A few CEO Daily readers may be old enough to remember September 1982, when cyanide-laced Tylenol took the lives of seven people in the Chicago area. Johnson & Johnson had every reason to believe its drug was safe, and that the problem was caused by a local miscreant, but the company nevertheless took the unprecedented step of recalling the popular product from all drugstore shelves, at a cost of millions of dollars. The case since has become a business school case study in effective corporate crisis management.
So did no one at Boeing take the course? While most regulators around the world have grounded the Boeing 737 Max 8 after the Ethiopian Airlines crash—the second of a 737 Max 8 in a few months under similar circumstances—the U.S. FAA is keeping the planes in the air, with Boeing’s backing. “Safety is Boeing’s number one priority,” the company tweeted yesterday, “and we have full confidence in the safety of the 737 MAX.”
Really? Worth pointing out that Boeing is already working on a software fix after the earlier crash, which is due out in April. If there is no problem, why do they need a fix?
Don’t count me among the luddites who believe automation has made flying more dangerous. The evidence suggests otherwise. Moreover, I get that Boeing’s quandary is tougher than J&J’s—analysts estimate suspending the plane could cost the company over $1 billion in revenue.
But I can’t help but feel as though Boeing CEO Dennis Muilenburg is casting himself as Amity Mayor Larry Vaughn in Steven Spielberg’s Jaws, who told tourists that the water was safe. If Muilenburg really believes what he is saying, at a minimum he should make his case personally and publicly…not just on the phone to President Trump. The traveling public deserves to hear from him directly.
More news below.
Volkswagen is cutting 5,000 to 7,000 jobs as a cost-cutting measure, in order to invest more in its electrification drive. The workers will mostly get retirement offers—11,000 or so workers are due to hang up their hats this year anyway. VW is also adding 2,000 jobs in R&D. Deutsche Welle
Following last night’s second rejection of the negotiated Brexit deal, the British government has announced that it will cut tariffs to zero on 87% of imports, in the event of a no-deal Brexit. The move would supposedly minimize disruption to businesses and consumer prices, though as the government wants lawmakers to reject a no-deal scenario in another vote today, there’s also a threat involved here. Guardian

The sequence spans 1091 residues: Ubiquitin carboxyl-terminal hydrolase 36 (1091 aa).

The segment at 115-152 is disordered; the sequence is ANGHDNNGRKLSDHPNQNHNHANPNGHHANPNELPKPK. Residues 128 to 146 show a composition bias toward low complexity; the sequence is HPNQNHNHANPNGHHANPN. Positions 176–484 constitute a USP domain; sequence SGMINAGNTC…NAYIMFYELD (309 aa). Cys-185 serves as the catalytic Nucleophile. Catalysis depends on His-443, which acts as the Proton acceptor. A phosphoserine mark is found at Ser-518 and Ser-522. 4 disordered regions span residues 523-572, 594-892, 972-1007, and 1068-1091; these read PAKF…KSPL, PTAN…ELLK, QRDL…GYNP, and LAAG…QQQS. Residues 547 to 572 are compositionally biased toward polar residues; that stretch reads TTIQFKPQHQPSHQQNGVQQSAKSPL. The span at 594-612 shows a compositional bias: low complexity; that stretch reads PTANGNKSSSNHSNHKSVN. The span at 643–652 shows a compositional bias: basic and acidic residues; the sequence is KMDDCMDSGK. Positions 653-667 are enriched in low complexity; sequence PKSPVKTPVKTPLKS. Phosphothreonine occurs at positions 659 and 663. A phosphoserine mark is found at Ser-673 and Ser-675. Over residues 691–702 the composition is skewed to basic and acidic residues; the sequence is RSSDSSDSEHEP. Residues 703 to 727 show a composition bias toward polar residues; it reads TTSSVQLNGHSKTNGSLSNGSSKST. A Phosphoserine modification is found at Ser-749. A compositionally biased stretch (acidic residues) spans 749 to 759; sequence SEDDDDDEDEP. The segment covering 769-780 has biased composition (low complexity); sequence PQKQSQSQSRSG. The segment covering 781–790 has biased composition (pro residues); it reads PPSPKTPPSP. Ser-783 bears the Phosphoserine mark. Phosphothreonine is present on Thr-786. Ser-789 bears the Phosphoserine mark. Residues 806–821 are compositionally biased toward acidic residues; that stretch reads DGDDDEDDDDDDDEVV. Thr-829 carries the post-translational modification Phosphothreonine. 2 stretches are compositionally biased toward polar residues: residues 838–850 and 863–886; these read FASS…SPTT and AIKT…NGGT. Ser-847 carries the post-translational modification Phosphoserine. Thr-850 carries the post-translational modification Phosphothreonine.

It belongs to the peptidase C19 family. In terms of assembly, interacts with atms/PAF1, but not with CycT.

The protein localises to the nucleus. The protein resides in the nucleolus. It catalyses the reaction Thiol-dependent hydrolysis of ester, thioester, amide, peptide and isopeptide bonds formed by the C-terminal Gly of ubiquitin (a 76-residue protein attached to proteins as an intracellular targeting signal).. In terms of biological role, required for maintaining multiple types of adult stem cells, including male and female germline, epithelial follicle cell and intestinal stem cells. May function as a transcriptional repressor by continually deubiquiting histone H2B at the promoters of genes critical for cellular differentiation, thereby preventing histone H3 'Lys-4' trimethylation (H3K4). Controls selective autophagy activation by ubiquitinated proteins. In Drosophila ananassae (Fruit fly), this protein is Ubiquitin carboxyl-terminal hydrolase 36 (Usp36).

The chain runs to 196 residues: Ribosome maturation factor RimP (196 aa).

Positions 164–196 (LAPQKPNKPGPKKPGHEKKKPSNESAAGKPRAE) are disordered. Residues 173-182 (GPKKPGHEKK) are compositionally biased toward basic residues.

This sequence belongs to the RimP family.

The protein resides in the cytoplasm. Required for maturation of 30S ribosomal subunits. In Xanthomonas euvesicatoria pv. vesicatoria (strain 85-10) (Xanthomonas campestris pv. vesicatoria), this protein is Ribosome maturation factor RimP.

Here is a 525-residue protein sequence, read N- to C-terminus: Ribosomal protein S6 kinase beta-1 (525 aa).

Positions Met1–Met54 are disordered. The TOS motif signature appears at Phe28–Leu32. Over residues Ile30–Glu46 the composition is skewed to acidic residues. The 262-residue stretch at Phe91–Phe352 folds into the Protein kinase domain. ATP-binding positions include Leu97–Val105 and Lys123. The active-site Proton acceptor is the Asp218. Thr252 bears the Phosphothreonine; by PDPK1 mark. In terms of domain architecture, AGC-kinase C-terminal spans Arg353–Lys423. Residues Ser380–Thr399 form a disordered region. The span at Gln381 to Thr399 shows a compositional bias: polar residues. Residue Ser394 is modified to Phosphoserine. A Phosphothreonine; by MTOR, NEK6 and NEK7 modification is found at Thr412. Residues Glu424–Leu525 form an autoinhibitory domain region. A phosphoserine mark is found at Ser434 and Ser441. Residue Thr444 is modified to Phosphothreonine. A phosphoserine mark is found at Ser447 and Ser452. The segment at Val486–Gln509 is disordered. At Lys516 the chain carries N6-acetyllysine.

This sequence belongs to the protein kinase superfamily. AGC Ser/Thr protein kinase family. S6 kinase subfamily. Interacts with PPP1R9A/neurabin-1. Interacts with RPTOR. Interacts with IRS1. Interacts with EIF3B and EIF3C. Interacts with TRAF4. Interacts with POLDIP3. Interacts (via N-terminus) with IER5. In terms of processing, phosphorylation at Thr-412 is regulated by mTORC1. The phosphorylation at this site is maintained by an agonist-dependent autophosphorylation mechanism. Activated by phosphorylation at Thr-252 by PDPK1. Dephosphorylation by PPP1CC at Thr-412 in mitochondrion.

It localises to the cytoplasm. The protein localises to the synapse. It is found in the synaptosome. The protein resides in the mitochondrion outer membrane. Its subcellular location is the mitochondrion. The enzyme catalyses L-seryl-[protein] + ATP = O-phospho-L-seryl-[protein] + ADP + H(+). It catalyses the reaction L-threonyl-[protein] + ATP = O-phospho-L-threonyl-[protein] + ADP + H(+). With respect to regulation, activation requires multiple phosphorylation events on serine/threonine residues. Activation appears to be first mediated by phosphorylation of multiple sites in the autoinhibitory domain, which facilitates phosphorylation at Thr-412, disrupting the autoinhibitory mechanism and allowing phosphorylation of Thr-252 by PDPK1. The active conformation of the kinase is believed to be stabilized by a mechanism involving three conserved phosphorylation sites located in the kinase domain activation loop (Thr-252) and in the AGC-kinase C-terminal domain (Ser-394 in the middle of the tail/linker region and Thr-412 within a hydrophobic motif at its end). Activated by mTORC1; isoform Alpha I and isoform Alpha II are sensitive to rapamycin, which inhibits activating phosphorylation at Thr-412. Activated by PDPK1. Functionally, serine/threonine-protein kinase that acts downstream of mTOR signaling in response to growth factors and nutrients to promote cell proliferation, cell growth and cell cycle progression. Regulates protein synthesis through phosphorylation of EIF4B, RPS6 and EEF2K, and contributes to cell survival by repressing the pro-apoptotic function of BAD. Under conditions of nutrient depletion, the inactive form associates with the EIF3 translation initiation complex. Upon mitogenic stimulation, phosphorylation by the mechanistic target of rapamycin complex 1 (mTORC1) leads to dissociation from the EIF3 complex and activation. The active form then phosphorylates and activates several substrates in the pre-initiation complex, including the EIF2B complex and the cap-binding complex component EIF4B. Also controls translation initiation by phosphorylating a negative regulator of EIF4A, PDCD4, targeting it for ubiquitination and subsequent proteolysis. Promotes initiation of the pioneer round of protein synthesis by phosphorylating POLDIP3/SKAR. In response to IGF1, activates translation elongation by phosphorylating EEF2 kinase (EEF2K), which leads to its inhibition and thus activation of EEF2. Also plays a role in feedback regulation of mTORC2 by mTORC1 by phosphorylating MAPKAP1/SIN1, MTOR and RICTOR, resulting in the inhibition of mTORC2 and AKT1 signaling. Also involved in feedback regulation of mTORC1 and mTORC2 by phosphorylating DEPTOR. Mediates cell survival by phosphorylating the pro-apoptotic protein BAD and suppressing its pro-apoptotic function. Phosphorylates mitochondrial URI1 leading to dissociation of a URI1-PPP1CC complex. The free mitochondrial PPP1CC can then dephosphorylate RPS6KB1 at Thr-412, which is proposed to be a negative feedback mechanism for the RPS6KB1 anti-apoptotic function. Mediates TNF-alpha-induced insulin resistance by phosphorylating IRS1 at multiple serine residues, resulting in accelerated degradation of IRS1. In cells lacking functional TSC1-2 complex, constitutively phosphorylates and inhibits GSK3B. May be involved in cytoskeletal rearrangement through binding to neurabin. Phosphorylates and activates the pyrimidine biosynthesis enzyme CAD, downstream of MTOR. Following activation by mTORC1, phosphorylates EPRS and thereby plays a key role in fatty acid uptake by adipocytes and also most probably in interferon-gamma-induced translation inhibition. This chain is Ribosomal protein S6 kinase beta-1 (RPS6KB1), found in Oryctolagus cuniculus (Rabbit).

U.S. Trade Representative Robert Lighthizer is not sounding overly confident about a trade deal with China. He told the Senate Finance Committee that the Trump administration hopes “we are in the final weeks of having an agreement—but I’m not predicting one.” He went on: “There still are major, major issues that have to be resolved… and if those issues are not resolved in a way that’s beneficial to the United States, we will not have an agreement.” South China Morning Post
Belt and Road
Like Italy, Malta is also considering signing up to China’s Belt and Road investment initiative. “One has to be wary of any country, especially with political ambitions or any sort of ambitions, but that’s life,” said Maltese Finance Minister Edward Scicluna. The U.S., which is not a fan of Beijing’s influence exercise, will not be pleased. CNBC
Around the Water Cooler
French President Emmanuel Macron is to all intents and purposes a liberal—in the European sense, i.e. pro-business and politically centrist—but he has not allied his relatively recently-formed Republic on the Move party with the liberal ALDE coalition in the European Parliament. And it’s going to stay that way, it seems, because ALDE received donations from Bayer’s Monsanto, a company with a toxic image in France due to its association with glyphosates and genetically modified crops. Reuters
Shell is looking into creating a power business, which it would try to make the world’s largest by the 2030s. Clean power, of course—by that point, Shell would prefer not to be associated with mucky oil anymore. Financial Times
Actors and CEOs are among those who have been arrested as part of a crackdown on college admissions bribery in the U.S. The rich and famous people—including Desperate Housewives‘ Felicity Huffman and TPG Growth founder William E. McGlashan Jr.—were indicated for paying bribes as high as $6 million to get their kids into the likes of Yale and Harvard. Fortune
The de Rothschild family is to take the Edmond de Rothschild bank private, with each share netting its owner around $17,800 in cash. The Swiss group’s banking unit had client assets of 128 billion francs ($127.3 billion) last year. The Edmond de Rothschild Group will become the bank’s operative holding company. Reuters